Living in the Expressive Democracy
by Celia Hannon
Young people have more ways to express themselves than at any point in history. Cheap digital technology combined with internet cafes and free social software have put the power of the publishing house, the TV station and the record label at the finger tips of young people across Europe.
The power to create videos and moving images gives young people access to express themselves through the 20th Century’s most potent form of mass media. The medium that had a greater impact on politics and society than any other - shifting the way the world saw civil rights, war and famine.
This expression happens on the open market when young people make videos independently. And it also happens in private markets when young people take part in projects in community groups, with cultural organisations and in schools. It is in these places that they are assisted in the production of videos, often about themselves and their own lives. In both markets videos are often uploaded on Youtube and distributed through social networking sites like Bebo, Friendster, Myspace and Facebook. The result is a generation of young people who are visually literate on a scale never seen before.
This transfers power to young people. They are free to ridicule or challenge authority figures from politicians, teachers and popstars to their peers at school. Their inclination to be irreverent or creative may not be new – but the presence of a global audience is. Every opinion, minutiae of daily life or personality nuance becomes broadcastable material.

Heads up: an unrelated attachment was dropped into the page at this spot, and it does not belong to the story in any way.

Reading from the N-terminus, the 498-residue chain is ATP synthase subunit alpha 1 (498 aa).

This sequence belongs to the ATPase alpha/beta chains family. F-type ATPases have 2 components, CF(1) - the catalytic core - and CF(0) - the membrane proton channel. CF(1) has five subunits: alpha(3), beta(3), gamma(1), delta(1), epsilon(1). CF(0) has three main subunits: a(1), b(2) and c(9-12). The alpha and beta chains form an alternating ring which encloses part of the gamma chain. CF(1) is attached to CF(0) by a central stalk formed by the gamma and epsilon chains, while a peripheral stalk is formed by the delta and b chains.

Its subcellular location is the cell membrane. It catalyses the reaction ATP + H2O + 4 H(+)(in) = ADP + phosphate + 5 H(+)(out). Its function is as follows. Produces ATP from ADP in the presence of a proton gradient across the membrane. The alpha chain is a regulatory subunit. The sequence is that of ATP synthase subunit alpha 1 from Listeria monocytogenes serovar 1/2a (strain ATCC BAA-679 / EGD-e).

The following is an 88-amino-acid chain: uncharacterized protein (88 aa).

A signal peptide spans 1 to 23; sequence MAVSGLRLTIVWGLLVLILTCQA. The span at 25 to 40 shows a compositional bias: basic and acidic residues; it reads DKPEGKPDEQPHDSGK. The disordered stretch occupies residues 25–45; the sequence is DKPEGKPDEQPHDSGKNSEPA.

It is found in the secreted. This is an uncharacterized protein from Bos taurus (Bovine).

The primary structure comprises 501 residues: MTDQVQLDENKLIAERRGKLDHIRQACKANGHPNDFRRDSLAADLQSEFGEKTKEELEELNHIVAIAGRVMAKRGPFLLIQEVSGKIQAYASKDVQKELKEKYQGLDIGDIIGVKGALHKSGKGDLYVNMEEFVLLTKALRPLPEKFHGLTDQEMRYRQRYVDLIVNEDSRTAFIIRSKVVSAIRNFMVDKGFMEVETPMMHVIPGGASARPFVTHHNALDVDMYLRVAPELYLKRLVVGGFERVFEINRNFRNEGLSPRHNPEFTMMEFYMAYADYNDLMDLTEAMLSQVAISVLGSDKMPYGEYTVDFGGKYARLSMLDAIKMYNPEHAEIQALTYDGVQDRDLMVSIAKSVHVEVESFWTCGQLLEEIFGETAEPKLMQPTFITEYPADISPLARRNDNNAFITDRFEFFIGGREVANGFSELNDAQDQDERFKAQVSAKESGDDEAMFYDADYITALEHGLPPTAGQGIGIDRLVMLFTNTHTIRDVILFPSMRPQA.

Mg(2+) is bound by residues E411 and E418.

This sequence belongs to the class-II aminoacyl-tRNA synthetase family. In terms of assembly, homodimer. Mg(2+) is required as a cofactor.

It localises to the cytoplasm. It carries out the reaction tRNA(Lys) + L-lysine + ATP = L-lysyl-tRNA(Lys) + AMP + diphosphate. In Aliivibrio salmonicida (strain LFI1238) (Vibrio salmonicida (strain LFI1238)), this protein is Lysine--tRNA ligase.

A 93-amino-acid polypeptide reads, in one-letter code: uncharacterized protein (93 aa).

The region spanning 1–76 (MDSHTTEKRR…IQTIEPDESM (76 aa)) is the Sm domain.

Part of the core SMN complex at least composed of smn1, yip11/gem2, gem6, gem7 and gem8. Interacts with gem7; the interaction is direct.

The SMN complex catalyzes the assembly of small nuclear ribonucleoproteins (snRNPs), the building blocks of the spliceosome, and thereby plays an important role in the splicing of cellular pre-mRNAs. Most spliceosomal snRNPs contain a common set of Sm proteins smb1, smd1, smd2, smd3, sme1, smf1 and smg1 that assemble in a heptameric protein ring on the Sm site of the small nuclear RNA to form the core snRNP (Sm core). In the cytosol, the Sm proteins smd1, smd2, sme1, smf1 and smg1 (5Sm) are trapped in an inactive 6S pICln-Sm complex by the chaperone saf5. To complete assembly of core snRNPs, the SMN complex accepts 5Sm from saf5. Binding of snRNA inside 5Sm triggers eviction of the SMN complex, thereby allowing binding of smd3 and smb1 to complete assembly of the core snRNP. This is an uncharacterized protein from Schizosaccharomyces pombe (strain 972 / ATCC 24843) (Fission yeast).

Unsurprisingly, young people find themselves less willing to be spoken for and more likely to want to assert themselves and their own opinions. Those who claim to speak for young people can no longer do so simply on the basis that their voice has a wider reach. Today young people can use their creativity to find ways to project their voice for themselves. The only certainty about this generation is that they share the desire to imprint their personality on everything they touch. From a Facebook profile to a television channel; this group expects each everyday experience to be tailored to them.
As politics continues to specialise in the big picture and ignore the politics of emotion, the attitudes of this generation present a major challenge for political leaders. In the late part of the 20th Century people’s material needs became less dependent on formal politics. Now their identities appear to be less dependent on them too. Why would young people turn to political figures to ‘represent’ them, when they are so well versed in representing themselves?
Levels of political ‘apathy’ amongst the young in Europe shows us that they are rapidly losing faith in formal politics. The unease about this fact has fuelled a rise in formal youth consultation mechanisms; to redress the fact that decision makers are unwilling or unable to listen to them on an everyday concerns. With good reason, young people often don’t believe their political leaders are able to solve sprawling international problems such as climate change and globalization. So they choose to wrestle with those big questions via the internet rather than the ballot box. As a result politics is taking unfamiliar forms and it is taking place in alternative forums.
Optimists say we needn’t worry. If young people want to represent their own aspirations by making a youtube video rather than joining the youth wing of a local political party, so be it. Youth media projects ‘empower’ young people and give them a voice. The important thing is that it’s political, even if that’s with a small p. They argue that even if they have no mainstream presence new, fluid communities are being created and new forms of cultural exchange are taking place just beneath the surface. Conversely, pessimists predict the fragmentation of societies and nation-states as young people use their new autonomy to cut loose permanently from their local communities, their political representatives and their schools.
The optimists and the pessimists both make two crucial errors.
Firstly, they assume that power to express things is the same as a powerful expression. It isn’t.